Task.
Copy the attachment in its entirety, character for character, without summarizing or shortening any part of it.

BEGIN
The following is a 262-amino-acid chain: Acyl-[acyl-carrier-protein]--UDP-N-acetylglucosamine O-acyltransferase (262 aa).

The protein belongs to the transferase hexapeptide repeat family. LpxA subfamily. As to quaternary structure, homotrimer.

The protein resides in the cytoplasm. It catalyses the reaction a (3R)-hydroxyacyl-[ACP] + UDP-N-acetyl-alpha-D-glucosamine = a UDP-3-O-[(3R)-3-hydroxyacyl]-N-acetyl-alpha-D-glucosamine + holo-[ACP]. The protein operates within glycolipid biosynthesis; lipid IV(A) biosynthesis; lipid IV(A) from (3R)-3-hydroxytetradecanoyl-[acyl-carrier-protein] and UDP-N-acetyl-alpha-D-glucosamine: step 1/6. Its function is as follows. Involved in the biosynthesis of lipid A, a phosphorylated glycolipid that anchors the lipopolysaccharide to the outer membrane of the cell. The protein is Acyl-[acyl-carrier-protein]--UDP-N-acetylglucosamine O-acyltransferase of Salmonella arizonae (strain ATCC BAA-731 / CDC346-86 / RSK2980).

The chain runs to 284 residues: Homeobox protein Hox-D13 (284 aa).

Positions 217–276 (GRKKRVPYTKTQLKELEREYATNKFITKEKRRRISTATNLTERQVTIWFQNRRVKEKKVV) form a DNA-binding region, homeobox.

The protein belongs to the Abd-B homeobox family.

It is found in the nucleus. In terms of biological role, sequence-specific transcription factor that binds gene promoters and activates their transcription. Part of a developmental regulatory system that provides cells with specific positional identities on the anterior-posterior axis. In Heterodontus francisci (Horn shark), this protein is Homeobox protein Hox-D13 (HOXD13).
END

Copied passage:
The following is a 262-amino-acid chain: Acyl-[acyl-carrier-protein]--UDP-N-acetylglucosamine O-acyltransferase (262 aa).

The protein belongs to the transferase hexapeptide repeat family. LpxA subfamily. As to quaternary structure, homotrimer.

The protein resides in the cytoplasm. It catalyses the reaction a (3R)-hydroxyacyl-[ACP] + UDP-N-acetyl-alpha-D-glucosamine = a UDP-3-O-[(3R)-3-hydroxyacyl]-N-acetyl-alpha-D-glucosamine + holo-[ACP]. The protein operates within glycolipid biosynthesis; lipid IV(A) biosynthesis; lipid IV(A) from (3R)-3-hydroxytetradecanoyl-[acyl-carrier-protein] and UDP-N-acetyl-alpha-D-glucosamine: step 1/6. Its function is as follows. Involved in the biosynthesis of lipid A, a phosphorylated glycolipid that anchors the lipopolysaccharide to the outer membrane of the cell. The protein is Acyl-[acyl-carrier-protein]--UDP-N-acetylglucosamine O-acyltransferase of Salmonella arizonae (strain ATCC BAA-731 / CDC346-86 / RSK2980).

The chain runs to 284 residues: Homeobox protein Hox-D13 (284 aa).

Positions 217–276 (GRKKRVPYTKTQLKELEREYATNKFITKEKRRRISTATNLTERQVTIWFQNRRVKEKKVV) form a DNA-binding region, homeobox.

The protein belongs to the Abd-B homeobox family.

It is found in the nucleus. In terms of biological role, sequence-specific transcription factor that binds gene promoters and activates their transcription. Part of a developmental regulatory system that provides cells with specific positional identities on the anterior-posterior axis. In Heterodontus francisci (Horn shark), this protein is Homeobox protein Hox-D13 (HOXD13).